Lincoln Center’s “Soul At The Center” Aims To Bring Black Music, Art & Culture To The Masses
It was almost 50 years ago this month that a revolutionary concert series brought the Black Experience to New York City’s Lincoln Center for the very first time.
It was back in 1972 when “Soul at the Center” brought the likes of Ike & Tina Turner, Labelle, Nina Simone and Donny Hathaway along with an Africana themed fashion show, a hair braiding demo and a book installation from civil rights activist Lewis H. Michaux’s Harlem book store.
And now, “Soul At The Center” has been revived as a one night only concert to showcase Black music, art and culture. The free concert July 24 will happen once again at the legendary Manhattan venue and feature both established artists like the Last Poets, along with up and coming artists like R&B singer Baby Rose and queer pop group Illustrious Blacks.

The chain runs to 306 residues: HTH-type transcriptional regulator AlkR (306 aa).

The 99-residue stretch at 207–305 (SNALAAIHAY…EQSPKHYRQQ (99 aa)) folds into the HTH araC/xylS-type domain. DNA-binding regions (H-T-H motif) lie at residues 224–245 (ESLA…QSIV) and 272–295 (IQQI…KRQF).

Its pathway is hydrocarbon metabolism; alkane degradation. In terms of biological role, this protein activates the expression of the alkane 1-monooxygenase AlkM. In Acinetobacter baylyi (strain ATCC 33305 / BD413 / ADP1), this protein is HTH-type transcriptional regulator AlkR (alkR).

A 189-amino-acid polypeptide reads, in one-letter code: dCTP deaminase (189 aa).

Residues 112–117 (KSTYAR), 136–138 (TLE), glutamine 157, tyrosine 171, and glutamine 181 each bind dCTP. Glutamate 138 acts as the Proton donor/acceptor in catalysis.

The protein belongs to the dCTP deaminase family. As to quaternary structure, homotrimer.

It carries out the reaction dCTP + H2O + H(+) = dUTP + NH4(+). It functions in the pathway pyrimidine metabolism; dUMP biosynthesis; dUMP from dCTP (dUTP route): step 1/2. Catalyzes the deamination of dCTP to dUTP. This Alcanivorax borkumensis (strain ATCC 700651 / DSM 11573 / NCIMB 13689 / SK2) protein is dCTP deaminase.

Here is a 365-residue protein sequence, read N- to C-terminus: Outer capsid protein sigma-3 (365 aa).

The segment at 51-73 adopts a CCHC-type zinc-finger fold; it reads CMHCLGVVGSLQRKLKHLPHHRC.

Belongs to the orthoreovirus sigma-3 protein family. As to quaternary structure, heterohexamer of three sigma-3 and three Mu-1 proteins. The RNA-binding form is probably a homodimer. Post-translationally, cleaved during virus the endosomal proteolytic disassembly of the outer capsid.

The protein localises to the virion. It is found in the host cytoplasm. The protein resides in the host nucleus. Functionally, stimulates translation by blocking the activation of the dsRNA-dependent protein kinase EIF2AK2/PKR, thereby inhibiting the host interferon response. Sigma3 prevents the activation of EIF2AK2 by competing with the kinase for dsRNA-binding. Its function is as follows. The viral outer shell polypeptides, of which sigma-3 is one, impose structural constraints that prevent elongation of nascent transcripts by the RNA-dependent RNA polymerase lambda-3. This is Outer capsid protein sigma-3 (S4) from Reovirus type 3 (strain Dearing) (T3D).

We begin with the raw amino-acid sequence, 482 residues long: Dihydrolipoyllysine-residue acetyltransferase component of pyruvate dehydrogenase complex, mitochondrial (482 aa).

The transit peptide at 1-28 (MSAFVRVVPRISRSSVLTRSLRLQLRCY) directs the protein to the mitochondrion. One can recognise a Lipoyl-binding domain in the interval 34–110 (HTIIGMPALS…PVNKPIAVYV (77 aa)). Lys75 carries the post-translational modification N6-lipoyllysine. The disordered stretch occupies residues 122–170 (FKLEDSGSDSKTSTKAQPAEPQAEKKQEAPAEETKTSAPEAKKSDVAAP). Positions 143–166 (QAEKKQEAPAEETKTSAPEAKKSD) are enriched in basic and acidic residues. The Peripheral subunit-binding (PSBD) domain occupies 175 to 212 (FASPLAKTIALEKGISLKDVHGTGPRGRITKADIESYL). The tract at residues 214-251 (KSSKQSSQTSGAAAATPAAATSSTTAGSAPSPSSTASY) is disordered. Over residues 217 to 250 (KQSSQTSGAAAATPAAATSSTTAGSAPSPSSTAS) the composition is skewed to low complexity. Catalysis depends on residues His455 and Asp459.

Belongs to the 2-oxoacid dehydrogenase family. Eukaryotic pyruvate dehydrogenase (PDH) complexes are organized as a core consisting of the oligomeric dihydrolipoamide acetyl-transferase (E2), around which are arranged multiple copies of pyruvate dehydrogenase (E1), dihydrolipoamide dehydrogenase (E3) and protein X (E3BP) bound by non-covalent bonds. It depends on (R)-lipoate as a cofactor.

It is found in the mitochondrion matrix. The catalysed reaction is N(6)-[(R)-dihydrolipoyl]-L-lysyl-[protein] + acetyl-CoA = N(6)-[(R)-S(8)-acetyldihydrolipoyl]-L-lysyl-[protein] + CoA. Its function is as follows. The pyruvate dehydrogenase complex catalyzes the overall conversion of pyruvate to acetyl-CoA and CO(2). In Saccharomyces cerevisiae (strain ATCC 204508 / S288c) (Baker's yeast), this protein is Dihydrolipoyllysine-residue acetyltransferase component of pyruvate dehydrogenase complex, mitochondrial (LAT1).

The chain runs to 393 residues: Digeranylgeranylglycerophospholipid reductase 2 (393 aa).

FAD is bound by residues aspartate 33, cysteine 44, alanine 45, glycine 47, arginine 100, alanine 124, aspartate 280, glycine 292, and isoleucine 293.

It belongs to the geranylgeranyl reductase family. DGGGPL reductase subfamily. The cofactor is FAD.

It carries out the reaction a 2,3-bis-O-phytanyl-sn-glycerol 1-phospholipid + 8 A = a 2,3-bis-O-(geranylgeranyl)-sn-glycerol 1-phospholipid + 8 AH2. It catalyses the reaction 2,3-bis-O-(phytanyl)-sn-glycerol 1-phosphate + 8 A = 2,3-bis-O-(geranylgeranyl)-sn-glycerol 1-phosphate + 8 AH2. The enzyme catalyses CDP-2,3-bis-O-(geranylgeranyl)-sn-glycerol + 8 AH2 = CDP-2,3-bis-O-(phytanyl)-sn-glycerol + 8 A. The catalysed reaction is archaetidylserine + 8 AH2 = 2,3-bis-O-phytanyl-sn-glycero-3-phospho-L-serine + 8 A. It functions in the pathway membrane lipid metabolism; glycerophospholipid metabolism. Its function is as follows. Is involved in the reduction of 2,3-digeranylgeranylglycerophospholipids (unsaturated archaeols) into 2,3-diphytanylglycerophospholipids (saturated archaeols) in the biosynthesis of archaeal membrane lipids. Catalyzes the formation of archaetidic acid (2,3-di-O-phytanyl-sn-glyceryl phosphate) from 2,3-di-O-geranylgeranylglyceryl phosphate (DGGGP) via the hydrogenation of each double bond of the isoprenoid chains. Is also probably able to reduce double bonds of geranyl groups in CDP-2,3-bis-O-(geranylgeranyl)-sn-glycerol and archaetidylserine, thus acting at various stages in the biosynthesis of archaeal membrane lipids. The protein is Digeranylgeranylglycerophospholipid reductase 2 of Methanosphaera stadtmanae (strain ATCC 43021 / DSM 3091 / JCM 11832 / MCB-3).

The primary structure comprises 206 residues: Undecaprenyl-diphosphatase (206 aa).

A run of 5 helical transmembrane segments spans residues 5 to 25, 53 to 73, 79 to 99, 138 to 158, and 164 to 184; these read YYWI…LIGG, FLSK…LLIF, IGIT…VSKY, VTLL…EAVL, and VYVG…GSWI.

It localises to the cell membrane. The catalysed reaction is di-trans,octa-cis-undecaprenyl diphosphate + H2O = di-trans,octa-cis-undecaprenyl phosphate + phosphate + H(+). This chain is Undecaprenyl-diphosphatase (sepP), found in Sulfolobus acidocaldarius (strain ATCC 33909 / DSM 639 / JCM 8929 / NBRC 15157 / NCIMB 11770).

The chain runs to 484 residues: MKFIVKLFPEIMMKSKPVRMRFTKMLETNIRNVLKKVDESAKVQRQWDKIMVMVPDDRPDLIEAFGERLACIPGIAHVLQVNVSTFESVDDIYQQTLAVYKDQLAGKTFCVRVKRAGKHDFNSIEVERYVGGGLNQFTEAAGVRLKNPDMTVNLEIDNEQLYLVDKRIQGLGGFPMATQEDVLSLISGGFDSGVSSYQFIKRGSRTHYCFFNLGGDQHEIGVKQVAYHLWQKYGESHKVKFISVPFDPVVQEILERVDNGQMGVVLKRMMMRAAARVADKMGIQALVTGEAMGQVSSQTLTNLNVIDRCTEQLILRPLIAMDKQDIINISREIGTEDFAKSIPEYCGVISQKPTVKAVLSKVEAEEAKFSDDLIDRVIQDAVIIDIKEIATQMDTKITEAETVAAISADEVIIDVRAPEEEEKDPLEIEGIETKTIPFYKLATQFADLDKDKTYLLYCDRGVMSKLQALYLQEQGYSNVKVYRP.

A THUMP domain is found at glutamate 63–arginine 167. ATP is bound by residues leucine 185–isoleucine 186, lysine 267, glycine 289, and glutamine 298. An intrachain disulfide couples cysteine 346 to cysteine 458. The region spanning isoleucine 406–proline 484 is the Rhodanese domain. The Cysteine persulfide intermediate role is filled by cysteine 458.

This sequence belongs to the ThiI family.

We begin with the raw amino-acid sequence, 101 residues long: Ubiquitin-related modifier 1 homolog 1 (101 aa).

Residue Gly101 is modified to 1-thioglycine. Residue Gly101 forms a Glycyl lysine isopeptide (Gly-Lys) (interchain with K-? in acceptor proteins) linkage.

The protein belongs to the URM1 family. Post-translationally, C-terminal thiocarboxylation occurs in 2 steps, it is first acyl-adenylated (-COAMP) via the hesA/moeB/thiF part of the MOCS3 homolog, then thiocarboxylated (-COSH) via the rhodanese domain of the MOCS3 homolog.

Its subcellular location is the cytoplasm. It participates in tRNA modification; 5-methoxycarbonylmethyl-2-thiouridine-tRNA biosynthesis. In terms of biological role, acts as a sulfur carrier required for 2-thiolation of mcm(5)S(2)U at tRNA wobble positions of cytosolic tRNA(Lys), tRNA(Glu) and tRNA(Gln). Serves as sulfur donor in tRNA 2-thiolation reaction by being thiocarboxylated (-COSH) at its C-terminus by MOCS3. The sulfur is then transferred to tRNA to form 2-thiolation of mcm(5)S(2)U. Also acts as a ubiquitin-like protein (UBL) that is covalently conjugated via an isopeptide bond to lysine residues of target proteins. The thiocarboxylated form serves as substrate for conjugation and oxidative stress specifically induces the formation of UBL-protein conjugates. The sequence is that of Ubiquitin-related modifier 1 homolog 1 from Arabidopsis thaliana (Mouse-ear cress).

The event will close with singer Lalah Hathaway paying musical tribute to her father, who headlined the very same concert 47 years ago.
“This show was created with the idea of bringing black culture – the full range of it – to Lincoln Center,” said organizer Melissa Haizlip, the niece of the show’s founder, Ellis Haizlip.
She added: “Donny Hathaway also appeared in the original ‘Soul at the Center’ in 1972, so it’s truly remarkable that Lalah Hathaway is honoring her father by singing his music almost 50 years later in our ‘Soul at the Center’ concert at Lincoln Center.”
Haizlip said she hopes that “Soul at the Center” can become an annual tradition.
“It’s really a reminder of how important the African-American Experience is,” she said. “And our stories still need to be told – and now more than ever.”